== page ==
Two Former Arkansas Juvenile Detention Officers Sentenced to Prison for Assaulting Juvenile Detainees
Two former White River Regional Juvenile Detention Center officers, including a former supervisor, Lieutenant Dennis Fuller, 41, and Officer Jason Benton, 44, were sentenced to prison for their roles in conspiring to assault juvenile inmates, assaulting juveniles, and obstructing justice by falsifying incident reports about the assaults. Fuller was sentenced to 36 months in prison and two years of supervised release, and Benton was sentenced to 30 months in prison and two years of supervised release, announced Assistant Attorney General Eric Dreiband of the Justice Department’s Civil Rights Division, U.S. Attorney Cody Hiland of the Eastern District of Arkansas, and Special Agent in charge Diane Upchurch of the FBI Little Rock Field Office.
On April 26, 2017, Fuller and former Captain Peggy Kendrick, who will be sentenced on a later date in April, pleaded guilty in federal court to conspiring to assault juvenile inmates at the White River facility. On May 16, 2017, Benton pleaded guilty to using pepper spray to assault a 15-year-old boy, and for obstructing justice by falsifying an incident report about that assault. Fuller was sentenced today by United States District Court Judge James M. Moody Jr., and Benton was sentenced today by Senior United States District Court Judge Billy Roy Wilson, both of the Eastern District of Arkansas.
“These defendants egregiously abused their powers by assaulting teenagers in their custody,” said Assistant Attorney General Eric Dreiband of the Civil Rights Division. “The Department will not tolerate such abuses, and will continue to vigorously enforce our nation’s laws and hold officers who break the public trust in this way accountable.”
“The needless abuse of juveniles in custody is reprehensible. These officers had a responsibility to follow the law, but they instead chose to victimize children who were placed under their watch. Today’s sentences send a message that those placed in positions of authority will not be allowed to abuse that authority,” said U.S. Attorney for the Eastern District of Arkansas Cody Hiland.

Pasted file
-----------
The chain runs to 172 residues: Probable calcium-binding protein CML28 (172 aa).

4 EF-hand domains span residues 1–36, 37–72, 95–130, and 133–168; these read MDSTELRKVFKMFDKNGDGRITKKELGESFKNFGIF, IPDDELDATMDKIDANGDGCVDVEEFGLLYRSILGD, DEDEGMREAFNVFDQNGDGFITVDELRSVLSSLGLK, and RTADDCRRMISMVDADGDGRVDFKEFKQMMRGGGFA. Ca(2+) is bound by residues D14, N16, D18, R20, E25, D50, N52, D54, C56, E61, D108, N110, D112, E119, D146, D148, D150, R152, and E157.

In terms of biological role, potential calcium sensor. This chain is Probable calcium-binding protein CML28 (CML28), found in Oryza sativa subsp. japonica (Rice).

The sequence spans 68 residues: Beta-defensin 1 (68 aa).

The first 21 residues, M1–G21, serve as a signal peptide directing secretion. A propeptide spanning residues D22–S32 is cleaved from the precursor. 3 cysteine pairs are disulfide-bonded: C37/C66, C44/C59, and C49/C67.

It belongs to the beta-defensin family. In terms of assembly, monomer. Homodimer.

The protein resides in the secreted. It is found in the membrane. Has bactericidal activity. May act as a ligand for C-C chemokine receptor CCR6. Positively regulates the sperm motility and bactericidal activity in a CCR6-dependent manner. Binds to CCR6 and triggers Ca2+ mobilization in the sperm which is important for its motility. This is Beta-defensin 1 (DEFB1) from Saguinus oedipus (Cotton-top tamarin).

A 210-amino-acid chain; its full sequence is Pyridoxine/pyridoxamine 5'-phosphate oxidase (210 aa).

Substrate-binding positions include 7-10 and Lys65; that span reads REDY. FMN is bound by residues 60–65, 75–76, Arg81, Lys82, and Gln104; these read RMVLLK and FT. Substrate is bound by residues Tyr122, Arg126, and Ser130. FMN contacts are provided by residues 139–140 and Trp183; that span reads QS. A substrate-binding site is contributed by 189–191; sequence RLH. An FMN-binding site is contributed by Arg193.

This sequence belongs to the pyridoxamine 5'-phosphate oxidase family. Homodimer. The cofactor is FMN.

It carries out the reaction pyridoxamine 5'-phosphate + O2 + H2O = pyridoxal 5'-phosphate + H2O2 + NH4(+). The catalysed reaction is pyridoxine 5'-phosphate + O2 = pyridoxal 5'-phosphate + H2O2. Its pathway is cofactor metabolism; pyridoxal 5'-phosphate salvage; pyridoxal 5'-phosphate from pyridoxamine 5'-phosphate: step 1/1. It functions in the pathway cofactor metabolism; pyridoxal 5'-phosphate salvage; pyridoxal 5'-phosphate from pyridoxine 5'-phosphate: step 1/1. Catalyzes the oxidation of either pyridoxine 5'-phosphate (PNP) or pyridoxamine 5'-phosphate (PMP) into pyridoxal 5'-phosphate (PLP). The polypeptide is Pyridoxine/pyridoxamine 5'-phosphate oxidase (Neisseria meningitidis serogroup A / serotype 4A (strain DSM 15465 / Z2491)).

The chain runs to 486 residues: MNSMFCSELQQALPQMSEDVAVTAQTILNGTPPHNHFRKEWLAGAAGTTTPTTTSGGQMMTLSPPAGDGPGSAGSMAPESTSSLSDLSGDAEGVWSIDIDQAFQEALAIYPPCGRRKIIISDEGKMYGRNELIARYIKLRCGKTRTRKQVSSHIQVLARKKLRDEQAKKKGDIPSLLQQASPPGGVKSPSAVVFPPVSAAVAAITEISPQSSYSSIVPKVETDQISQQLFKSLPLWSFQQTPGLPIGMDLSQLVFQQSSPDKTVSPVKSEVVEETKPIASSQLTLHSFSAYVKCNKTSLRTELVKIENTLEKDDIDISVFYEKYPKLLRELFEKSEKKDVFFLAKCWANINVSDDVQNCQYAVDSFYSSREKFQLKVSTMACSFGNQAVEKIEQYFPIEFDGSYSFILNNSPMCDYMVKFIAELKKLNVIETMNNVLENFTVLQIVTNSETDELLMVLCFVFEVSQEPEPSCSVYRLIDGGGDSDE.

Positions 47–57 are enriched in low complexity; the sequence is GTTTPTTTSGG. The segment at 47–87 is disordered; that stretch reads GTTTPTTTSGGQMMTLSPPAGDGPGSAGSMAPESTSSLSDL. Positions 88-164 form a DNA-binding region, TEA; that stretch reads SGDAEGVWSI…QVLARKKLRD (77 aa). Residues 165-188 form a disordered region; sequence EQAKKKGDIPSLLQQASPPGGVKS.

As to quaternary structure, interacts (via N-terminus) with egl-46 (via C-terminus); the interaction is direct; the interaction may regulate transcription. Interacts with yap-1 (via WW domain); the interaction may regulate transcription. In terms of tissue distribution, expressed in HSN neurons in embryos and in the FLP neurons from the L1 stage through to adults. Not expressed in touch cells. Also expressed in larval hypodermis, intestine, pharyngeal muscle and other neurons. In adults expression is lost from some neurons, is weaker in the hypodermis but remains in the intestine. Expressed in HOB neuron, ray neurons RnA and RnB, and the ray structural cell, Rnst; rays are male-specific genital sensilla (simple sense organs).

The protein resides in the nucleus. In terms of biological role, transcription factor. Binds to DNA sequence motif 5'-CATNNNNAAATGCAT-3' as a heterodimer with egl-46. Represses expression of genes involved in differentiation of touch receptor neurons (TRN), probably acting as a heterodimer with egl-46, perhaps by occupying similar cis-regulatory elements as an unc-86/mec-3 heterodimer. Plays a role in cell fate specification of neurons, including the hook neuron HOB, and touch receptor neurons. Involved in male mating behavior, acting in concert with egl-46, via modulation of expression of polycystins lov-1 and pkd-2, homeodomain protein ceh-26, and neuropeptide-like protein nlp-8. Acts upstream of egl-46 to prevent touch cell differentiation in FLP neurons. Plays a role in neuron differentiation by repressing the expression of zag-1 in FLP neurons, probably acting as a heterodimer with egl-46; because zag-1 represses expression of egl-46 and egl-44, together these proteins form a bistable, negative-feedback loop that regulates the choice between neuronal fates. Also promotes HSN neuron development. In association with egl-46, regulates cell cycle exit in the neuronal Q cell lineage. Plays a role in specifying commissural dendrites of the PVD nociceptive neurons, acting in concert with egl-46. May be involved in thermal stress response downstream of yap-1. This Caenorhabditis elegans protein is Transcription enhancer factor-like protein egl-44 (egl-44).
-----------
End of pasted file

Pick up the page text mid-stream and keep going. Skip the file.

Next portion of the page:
“Law enforcement officers should always hold themselves to the highest standards. These corrections officers failed to do that by abusing juveniles in their custody and care. Their actions will not be tolerated. This should be a warning to any corrections officers who exploit their position of authority and violates the civil rights of those in their custody,” stated Special Agent in Charge Diane Upchurch with the Federal Bureau of Investigation in Little Rock, “I appreciate the hard work of the FBI employees, the Justice Department’s Civil Rights Division, and the USAO of the Eastern District of Arkansas in this case.”
According to the plea documents, Kendrick and Fuller assaulted and physically punished juvenile detainees who posed no threat, including by spraying them in the face with pepper spray. In some instances, they then shut the compliant juveniles in their cells after pepper spraying them to “let them cook,” or continue suffering the effects of the pepper spray, rather than immediately decontaminating them. Kendrick also encouraged other juvenile detention officers to unjustifiably assault juveniles and to falsify their incident reports to cover up the assaults. Benton, one such officer, assaulted a 15-year-old boy, who was locked in his cell, for failing to be quiet. Benton had the juvenile’s cell door opened and ordered the juvenile to come out of his cell with his mattress. The juvenile picked up his mattress as instructed. As the juvenile turned to face the cell door, holding the mattress in both arms, Benton pepper sprayed the juvenile in the face from a distance of a few inches. Benton continued spraying the juvenile as he tried to turn his head away from the spray. Benton then took the juvenile to the ground. Benton covered up the assault when he falsified an incident report, saying that the juvenile had attempted to lunge at him with his fists clenched, when in fact the juvenile had posed no physical threat.
This case was investigated by the FBI’s Little Rock Division. Trial Attorneys Samantha Trepel and Michael J. Songer of the Justice Department’s Civil Rights Division, and Assistant United States Attorneys Julie Peters and Pat Harris of the United States Attorney’s Office for the Eastern District of Arkansas prosecuted the case.